Congratulations! Your RV’s exterior looks awesome. Now let’s take a look inside.

Phase 2: Declutter

As with any living space, things find their way into your home that you never intended on keeping. And if you live in your RV full time, it can feel like your space is shrinking. 

That’s why before I clean, I declutter. 

Step 1: Put Things Where They Belong

When we started living in our camper full-time two years ago, I made a rule. Everything must have a place. 

It’s been a great way to simplify our lives and keep our camper clutter-free. But inevitably, stuff gets brought in that doesn’t have a place. 

When you put everything back in its place, you see the misfits that don’t have a place.

Step 2: Organize the Misfit Items

Yep, now you deal with those misfits. I like to organize them into three categories:

  • Trash (throw away)
  • Keep (find a place)
  • Give away
  • Store (got to be special)

Great. Now everything has a place. And everything is in its place. 

Phase 3: Interior Cleaning

When you walk in, it can feel overwhelming to think about every little thing that needs deep cleaning. Just take it one step at a time.

Step 1: Start Laundry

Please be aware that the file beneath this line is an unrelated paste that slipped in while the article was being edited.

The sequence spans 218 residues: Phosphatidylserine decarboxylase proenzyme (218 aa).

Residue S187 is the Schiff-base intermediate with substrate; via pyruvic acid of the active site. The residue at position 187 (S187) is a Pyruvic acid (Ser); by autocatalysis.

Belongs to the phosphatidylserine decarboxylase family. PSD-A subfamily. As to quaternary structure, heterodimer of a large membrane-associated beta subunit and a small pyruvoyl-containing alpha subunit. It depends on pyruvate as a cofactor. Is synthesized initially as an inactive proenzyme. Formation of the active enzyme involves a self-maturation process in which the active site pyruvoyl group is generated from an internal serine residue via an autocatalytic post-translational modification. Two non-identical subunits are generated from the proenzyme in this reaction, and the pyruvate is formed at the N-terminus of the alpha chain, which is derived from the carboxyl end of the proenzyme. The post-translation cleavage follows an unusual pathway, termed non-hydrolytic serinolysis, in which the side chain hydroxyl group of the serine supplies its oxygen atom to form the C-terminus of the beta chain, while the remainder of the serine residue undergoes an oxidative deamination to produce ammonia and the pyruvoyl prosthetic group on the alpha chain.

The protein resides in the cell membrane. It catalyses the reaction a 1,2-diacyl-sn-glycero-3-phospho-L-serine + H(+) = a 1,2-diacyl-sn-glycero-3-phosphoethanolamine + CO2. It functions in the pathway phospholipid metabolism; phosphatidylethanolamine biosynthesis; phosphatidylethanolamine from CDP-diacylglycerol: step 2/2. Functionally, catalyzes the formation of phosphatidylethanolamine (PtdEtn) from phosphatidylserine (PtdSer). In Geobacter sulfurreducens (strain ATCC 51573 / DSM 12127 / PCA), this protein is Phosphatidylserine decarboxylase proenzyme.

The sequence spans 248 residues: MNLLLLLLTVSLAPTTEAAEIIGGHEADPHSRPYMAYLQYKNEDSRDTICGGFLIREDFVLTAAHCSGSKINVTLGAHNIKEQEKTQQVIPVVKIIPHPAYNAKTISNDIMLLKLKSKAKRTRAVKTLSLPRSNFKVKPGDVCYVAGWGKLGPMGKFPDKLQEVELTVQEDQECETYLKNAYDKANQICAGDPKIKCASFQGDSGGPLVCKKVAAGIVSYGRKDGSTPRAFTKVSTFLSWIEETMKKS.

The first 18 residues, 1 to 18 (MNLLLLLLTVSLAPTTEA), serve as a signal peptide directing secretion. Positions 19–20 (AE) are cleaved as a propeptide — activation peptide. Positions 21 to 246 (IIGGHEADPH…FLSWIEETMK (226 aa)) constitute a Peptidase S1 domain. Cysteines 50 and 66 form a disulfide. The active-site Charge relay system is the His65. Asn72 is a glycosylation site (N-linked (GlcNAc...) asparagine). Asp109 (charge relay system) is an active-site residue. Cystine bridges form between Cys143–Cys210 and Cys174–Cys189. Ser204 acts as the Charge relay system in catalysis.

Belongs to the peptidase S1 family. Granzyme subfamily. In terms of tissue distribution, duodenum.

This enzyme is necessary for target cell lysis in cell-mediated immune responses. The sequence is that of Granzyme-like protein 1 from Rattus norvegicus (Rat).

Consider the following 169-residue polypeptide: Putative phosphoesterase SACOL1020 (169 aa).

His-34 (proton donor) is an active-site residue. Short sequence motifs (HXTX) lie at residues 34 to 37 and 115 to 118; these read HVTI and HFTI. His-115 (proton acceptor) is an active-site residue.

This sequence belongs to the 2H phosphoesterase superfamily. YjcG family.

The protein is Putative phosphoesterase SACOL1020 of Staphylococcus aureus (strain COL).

Put all your linens through the laundry. By washing these before storing them, you remove allergens that can smell up a small space if left alone. 

Step 2: Clean the Bathroom

Give extra attention to the toilet. Instead of cleaning just the bowl, scrub down into the waste pipe to remove any waste buildup. Then run hot water to rinse, and add the chemical treatment to the tank (if you’re staying that winter. 

The shower drain also gets the VIP treatment. I run the zip drain cleaner tool down into the drain to pull up any hair caught in the drain. 

Step 3: Clean the Kitchen Appliances

After you put away the dishes and wipe the counters, it’s time to open your refrigerator and clean out any perishable foodstuff. Then, remove any remaining goods and wipe down your shelves.